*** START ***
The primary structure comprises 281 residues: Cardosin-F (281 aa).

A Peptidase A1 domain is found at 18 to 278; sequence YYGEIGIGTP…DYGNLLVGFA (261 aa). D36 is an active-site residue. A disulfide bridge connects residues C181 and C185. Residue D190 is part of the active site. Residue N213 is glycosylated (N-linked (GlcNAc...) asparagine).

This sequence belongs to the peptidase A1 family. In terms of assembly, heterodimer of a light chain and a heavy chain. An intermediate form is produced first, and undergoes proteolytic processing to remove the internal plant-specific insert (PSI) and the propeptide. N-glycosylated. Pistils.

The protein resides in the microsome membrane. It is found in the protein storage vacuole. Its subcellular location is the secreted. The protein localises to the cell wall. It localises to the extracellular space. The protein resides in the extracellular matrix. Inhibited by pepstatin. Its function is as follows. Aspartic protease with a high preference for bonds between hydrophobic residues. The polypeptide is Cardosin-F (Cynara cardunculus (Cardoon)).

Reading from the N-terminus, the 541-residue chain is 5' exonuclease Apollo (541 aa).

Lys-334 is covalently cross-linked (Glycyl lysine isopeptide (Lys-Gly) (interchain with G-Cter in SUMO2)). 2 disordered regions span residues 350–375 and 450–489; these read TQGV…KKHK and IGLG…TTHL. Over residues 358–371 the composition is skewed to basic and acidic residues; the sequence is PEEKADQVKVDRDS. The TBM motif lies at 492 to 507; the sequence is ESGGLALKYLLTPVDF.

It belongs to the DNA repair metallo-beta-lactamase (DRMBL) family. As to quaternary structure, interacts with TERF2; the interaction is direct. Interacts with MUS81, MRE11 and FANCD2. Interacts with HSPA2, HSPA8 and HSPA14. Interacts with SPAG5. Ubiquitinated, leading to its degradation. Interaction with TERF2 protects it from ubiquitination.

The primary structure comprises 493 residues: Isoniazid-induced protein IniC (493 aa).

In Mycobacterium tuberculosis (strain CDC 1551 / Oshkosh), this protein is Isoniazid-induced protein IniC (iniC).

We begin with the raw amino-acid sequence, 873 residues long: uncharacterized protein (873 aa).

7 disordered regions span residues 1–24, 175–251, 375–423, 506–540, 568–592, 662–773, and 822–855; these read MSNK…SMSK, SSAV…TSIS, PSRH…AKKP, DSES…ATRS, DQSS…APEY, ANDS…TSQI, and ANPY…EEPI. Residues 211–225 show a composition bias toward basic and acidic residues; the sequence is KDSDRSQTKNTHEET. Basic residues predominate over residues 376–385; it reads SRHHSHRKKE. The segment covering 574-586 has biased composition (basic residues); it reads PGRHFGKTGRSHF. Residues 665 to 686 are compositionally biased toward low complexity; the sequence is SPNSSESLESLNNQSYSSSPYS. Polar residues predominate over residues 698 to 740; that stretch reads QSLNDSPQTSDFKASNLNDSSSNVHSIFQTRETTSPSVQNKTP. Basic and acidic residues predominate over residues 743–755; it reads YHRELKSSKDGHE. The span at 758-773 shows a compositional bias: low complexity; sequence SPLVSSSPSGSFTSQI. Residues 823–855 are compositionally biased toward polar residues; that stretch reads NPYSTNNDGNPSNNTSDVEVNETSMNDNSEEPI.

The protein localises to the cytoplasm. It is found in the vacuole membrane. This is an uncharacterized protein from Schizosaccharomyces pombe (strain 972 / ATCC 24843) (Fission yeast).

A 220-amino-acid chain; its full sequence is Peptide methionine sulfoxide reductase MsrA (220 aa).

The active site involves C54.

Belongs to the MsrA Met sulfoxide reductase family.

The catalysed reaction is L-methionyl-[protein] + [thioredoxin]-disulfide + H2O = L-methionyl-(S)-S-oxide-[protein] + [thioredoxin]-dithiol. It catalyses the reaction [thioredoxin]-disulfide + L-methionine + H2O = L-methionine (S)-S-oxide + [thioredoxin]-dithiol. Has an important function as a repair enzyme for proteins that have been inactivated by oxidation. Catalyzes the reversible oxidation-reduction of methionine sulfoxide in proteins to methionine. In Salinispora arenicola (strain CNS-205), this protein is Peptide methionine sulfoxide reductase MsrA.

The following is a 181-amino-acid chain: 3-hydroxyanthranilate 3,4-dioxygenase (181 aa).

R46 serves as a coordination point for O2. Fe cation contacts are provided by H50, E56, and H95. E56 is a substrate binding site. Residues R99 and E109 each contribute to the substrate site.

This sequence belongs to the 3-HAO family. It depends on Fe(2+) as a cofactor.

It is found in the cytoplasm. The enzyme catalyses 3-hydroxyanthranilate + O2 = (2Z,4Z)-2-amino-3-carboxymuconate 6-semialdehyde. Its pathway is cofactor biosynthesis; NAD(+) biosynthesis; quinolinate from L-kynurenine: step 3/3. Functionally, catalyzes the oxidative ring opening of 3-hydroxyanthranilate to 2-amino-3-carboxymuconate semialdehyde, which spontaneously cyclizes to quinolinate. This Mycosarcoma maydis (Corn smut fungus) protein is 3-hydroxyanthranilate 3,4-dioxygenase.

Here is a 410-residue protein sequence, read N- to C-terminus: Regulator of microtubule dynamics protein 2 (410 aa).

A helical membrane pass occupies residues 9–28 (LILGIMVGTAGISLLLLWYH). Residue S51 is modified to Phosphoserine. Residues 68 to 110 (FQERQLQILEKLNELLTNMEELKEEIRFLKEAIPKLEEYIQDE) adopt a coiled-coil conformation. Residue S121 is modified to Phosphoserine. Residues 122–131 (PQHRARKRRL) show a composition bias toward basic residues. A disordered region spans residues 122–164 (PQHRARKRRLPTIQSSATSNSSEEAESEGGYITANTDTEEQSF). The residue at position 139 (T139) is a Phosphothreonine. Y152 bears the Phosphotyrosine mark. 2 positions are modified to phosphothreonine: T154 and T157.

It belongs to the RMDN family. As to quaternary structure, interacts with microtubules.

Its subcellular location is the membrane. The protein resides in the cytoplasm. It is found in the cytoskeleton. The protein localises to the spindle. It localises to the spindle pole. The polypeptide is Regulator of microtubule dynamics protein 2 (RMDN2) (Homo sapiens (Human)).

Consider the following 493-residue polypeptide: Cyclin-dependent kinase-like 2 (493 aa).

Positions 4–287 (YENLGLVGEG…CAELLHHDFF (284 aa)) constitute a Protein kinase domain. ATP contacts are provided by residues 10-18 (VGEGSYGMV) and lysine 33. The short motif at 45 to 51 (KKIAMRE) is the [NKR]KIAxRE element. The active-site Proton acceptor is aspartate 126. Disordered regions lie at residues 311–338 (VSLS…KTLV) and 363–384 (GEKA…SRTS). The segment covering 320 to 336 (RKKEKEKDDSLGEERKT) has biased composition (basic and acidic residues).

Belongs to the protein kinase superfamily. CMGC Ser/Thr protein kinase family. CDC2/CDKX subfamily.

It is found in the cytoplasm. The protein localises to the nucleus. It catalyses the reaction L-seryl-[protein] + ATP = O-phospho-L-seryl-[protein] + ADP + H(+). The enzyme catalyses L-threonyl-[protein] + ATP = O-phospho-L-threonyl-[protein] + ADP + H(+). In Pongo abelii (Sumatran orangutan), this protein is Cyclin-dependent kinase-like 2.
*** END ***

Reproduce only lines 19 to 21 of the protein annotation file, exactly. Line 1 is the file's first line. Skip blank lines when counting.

This sequence belongs to the 3-HAO family. It depends on Fe(2+) as a cofactor.

It is found in the cytoplasm. The enzyme catalyses 3-hydroxyanthranilate + O2 = (2Z,4Z)-2-amino-3-carboxymuconate 6-semialdehyde. Its pathway is cofactor biosynthesis; NAD(+) biosynthesis; quinolinate from L-kynurenine: step 3/3. Functionally, catalyzes the oxidative ring opening of 3-hydroxyanthranilate to 2-amino-3-carboxymuconate semialdehyde, which spontaneously cyclizes to quinolinate. This Mycosarcoma maydis (Corn smut fungus) protein is 3-hydroxyanthranilate 3,4-dioxygenase.

Here is a 410-residue protein sequence, read N- to C-terminus: Regulator of microtubule dynamics protein 2 (410 aa).